Prince’s UK publicist said “It is with profound sadness that I am confirming that the legendary, iconic performer, Prince Rogers Nelson, has died at his Paisley Park residence this morning at the age of 57.”

Prince was allegedly a great believer in Chem Trails – perhaps he was onto something or perhaps 2016 is just proving to be a crappy year for the loss of some great and influential people.

I loved Prince. His music played a huge part in my formative years. I often remember, with great fondness, slow dancing to Purple Rain, along with the likes of George Michael’s Careless Whisper and Spandau Ballet’s True, at the end of school and college disco’s. And 1999 – what an amazing song. When I listened to that song, I was young, inexperienced about life and 1999 was a lifetime away. I was pretty convinced when that particular year did come around, my angst ridden years would be long gone and the world, and my place in it, would make perfect sense. How naive was I?

It wasn’t just Prince’s music that I loved though, a multi-instrumentalist, actor and record producer, he was also flamboyant and eclectic. Like David Bowie, he dared to be different, which was a nod to those of us that didn’t quite ‘fit in’ that it was actually ok to march to the tune of your own drum.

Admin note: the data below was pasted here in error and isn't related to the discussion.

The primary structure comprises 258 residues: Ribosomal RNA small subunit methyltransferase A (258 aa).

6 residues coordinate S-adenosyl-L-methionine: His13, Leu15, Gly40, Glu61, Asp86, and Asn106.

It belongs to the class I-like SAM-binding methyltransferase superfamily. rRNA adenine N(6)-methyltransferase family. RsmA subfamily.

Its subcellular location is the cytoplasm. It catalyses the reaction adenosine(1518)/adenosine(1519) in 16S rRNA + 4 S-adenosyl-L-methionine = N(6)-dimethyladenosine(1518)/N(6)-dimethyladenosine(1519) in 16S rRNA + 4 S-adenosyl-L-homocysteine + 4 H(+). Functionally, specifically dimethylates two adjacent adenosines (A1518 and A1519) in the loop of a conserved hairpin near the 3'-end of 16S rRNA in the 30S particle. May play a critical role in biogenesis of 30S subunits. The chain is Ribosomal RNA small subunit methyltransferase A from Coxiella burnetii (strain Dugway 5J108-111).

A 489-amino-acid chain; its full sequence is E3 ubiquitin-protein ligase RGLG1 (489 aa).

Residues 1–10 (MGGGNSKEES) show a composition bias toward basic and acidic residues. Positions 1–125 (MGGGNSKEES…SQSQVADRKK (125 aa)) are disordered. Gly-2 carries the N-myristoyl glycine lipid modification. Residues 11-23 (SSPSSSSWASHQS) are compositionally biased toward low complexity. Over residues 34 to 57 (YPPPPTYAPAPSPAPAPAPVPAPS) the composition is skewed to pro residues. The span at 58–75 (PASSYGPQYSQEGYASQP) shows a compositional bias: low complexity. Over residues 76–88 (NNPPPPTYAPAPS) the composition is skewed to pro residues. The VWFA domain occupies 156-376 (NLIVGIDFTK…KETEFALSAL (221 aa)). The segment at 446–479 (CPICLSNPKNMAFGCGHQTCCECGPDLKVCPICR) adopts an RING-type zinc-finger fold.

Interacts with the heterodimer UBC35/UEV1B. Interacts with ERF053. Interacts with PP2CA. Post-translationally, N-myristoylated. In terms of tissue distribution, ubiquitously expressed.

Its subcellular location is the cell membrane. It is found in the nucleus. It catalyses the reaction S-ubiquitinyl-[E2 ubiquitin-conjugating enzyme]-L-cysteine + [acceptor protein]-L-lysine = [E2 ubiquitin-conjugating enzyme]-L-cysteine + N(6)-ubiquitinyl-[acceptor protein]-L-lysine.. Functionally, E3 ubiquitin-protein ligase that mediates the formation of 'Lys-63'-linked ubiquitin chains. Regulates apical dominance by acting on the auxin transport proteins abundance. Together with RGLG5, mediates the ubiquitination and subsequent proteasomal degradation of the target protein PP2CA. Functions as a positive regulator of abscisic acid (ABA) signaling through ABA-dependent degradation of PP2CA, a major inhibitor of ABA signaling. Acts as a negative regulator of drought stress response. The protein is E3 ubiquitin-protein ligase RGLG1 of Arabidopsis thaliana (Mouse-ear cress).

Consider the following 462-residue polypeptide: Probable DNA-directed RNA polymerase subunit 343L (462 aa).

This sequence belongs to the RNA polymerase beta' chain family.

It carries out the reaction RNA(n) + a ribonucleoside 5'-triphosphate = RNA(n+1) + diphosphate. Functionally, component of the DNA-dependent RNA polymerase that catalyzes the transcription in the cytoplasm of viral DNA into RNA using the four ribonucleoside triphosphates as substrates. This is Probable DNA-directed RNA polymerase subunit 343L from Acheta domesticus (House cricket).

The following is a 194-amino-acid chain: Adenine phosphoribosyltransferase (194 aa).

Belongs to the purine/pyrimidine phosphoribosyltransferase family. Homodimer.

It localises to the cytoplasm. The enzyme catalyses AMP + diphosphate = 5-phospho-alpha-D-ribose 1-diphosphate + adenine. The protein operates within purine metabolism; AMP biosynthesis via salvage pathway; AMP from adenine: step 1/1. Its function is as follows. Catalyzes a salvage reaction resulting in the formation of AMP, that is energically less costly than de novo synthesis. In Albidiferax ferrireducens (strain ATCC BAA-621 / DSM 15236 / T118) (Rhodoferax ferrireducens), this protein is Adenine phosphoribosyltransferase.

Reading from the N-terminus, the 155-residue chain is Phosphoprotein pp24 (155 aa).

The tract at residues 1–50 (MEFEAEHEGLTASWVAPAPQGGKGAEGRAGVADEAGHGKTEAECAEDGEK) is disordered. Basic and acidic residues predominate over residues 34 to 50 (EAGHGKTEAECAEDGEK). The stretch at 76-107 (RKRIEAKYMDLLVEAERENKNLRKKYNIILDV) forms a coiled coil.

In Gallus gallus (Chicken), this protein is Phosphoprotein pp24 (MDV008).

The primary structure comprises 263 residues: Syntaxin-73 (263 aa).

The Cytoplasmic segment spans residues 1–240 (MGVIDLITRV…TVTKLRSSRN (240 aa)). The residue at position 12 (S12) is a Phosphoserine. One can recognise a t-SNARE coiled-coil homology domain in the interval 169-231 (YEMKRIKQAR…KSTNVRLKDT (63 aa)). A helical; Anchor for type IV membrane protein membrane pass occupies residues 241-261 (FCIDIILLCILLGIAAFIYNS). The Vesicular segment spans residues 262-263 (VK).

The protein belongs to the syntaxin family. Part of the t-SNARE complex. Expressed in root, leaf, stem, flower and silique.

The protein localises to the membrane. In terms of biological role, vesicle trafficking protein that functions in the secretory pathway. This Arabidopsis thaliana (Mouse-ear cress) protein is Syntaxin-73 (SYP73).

Prince produced and released many albums over the course of his career, some of the notable releases were:

  1. For You. 1978. Prince’s debut album, released when he was 19.
  2. 1979. Included his first signature tune, “I Wanna Be Your Lover.”
  3. Dirty Mind. 1980. Featuring Prince in a thong on the cover, the record helped cement the singer’s ascendency to pop superstardom.
  4. 1982. The album’s title track would become an anthem for millennium parties the world over.
  5. Purple Rain. 1984. The soundtrack album to a movie of the same name, the record would later be recognized as one of the greatest of all time.
  6. 1986. Featuring arguably his most-recognized song ever, “Kiss.”
  7. Sign o’ the Times. 1987. A defining soundtrack to the 1980s, Prince demonstrated his musical scope with a swirling kaleidoscope of sounds.
  8. 1988. Prince sparked controversy by posing nude on the cover of the album, which includes the classic “Alphabet St.”
  9. 2006. Prince’s 31st studio album, debuting at No.1, marked a major comeback and his first album to hit the top spot since “Batman” in 1989.
  10. 2014. Featuring his backing group 3rdeyegirl, the record showcased Prince’s continued hunger to experiment, innovate and entertain.

(This list was copied from The Telegraph article by Raziye Akkoc and David Lawler which you can read here)

I listened to Purple Rain as I lay in bed last night and was amazed at how all the old places and experiences of my youth, played out across my thoughts like grainy old film footage.

Goodnight sweet Prince and thank you for the music.